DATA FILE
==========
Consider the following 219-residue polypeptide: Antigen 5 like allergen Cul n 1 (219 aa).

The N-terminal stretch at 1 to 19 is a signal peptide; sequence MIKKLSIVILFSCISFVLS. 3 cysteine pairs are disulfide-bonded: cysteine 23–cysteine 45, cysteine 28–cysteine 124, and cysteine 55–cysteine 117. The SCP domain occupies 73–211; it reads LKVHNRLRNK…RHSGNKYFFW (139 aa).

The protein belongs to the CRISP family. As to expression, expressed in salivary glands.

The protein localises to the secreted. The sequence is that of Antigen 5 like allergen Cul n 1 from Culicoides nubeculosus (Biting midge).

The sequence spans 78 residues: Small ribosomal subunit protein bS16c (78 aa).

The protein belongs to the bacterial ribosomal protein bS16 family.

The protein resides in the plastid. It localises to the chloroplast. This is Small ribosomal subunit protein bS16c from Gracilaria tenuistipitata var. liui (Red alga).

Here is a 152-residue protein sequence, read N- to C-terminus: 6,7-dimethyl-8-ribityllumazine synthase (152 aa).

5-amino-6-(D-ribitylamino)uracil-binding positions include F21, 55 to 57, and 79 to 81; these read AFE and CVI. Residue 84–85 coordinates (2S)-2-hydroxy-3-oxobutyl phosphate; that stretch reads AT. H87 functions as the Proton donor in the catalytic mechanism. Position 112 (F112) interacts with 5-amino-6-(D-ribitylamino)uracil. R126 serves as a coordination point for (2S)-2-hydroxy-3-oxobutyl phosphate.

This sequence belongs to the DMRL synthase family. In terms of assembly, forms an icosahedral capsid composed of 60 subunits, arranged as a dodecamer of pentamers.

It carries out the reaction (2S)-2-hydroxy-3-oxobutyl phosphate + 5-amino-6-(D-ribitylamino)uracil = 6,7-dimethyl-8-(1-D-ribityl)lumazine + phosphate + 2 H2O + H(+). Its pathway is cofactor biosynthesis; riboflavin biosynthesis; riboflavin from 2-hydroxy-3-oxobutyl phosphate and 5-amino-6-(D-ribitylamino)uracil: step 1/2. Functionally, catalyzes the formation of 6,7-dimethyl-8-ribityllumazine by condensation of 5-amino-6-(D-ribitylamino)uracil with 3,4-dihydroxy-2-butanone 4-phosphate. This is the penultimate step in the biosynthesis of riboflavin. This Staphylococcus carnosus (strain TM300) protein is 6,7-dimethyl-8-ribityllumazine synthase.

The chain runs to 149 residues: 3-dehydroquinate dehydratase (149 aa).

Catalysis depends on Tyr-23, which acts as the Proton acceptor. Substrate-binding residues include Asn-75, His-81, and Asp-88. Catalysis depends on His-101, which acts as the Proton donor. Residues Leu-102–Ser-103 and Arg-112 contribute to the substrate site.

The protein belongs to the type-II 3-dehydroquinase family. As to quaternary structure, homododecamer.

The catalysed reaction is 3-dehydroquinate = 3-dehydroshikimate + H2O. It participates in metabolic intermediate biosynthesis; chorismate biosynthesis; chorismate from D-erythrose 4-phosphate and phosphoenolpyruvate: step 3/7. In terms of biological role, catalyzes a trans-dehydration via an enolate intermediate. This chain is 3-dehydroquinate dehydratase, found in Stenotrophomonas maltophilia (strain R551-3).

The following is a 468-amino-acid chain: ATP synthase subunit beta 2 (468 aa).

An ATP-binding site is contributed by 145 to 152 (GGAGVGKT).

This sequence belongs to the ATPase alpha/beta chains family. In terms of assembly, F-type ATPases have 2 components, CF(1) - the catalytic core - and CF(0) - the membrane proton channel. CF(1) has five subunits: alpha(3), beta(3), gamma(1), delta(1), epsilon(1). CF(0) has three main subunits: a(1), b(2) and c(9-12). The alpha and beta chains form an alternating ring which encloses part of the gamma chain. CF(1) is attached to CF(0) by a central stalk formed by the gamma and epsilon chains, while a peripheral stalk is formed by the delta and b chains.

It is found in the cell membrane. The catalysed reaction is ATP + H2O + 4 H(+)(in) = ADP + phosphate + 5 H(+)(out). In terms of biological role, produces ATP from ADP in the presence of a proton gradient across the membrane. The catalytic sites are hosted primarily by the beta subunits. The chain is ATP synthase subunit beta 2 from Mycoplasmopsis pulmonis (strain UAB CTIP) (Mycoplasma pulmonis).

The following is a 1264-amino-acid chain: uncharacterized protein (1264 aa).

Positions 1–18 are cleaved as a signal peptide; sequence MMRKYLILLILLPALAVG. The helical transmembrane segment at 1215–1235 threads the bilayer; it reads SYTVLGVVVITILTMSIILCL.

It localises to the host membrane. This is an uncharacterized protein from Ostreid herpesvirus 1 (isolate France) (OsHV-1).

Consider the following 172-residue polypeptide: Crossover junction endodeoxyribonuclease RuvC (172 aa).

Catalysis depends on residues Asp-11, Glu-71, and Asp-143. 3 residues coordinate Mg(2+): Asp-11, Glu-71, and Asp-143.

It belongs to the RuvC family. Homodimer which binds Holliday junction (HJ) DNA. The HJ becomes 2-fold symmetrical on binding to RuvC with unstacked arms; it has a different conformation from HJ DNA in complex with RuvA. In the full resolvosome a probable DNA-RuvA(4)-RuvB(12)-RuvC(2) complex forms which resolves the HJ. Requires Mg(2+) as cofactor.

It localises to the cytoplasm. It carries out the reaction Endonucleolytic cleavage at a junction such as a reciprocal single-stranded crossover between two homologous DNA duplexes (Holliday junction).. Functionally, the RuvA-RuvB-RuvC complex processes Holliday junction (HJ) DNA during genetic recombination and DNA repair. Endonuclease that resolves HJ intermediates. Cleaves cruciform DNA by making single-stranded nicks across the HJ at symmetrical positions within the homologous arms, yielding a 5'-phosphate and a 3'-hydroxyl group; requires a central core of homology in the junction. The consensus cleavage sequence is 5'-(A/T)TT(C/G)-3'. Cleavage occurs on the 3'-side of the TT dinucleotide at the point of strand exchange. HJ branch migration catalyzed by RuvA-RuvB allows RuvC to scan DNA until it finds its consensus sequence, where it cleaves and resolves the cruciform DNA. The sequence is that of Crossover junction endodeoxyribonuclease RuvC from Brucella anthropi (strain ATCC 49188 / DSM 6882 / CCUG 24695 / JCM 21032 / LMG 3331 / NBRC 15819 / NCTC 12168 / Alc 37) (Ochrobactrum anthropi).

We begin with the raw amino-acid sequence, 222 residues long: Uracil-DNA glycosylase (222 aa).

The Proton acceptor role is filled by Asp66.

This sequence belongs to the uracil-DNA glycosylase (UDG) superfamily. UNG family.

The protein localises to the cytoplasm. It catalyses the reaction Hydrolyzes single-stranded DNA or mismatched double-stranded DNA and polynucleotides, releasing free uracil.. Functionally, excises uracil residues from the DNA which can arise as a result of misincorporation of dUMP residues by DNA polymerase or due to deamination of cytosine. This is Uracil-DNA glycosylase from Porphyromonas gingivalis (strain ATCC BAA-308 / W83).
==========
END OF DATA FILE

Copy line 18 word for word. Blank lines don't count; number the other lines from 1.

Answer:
This sequence belongs to the ATPase alpha/beta chains family. In terms of assembly, F-type ATPases have 2 components, CF(1) - the catalytic core - and CF(0) - the membrane proton channel. CF(1) has five subunits: alpha(3), beta(3), gamma(1), delta(1), epsilon(1). CF(0) has three main subunits: a(1), b(2) and c(9-12). The alpha and beta chains form an alternating ring which encloses part of the gamma chain. CF(1) is attached to CF(0) by a central stalk formed by the gamma and epsilon chains, while a peripheral stalk is formed by the delta and b chains.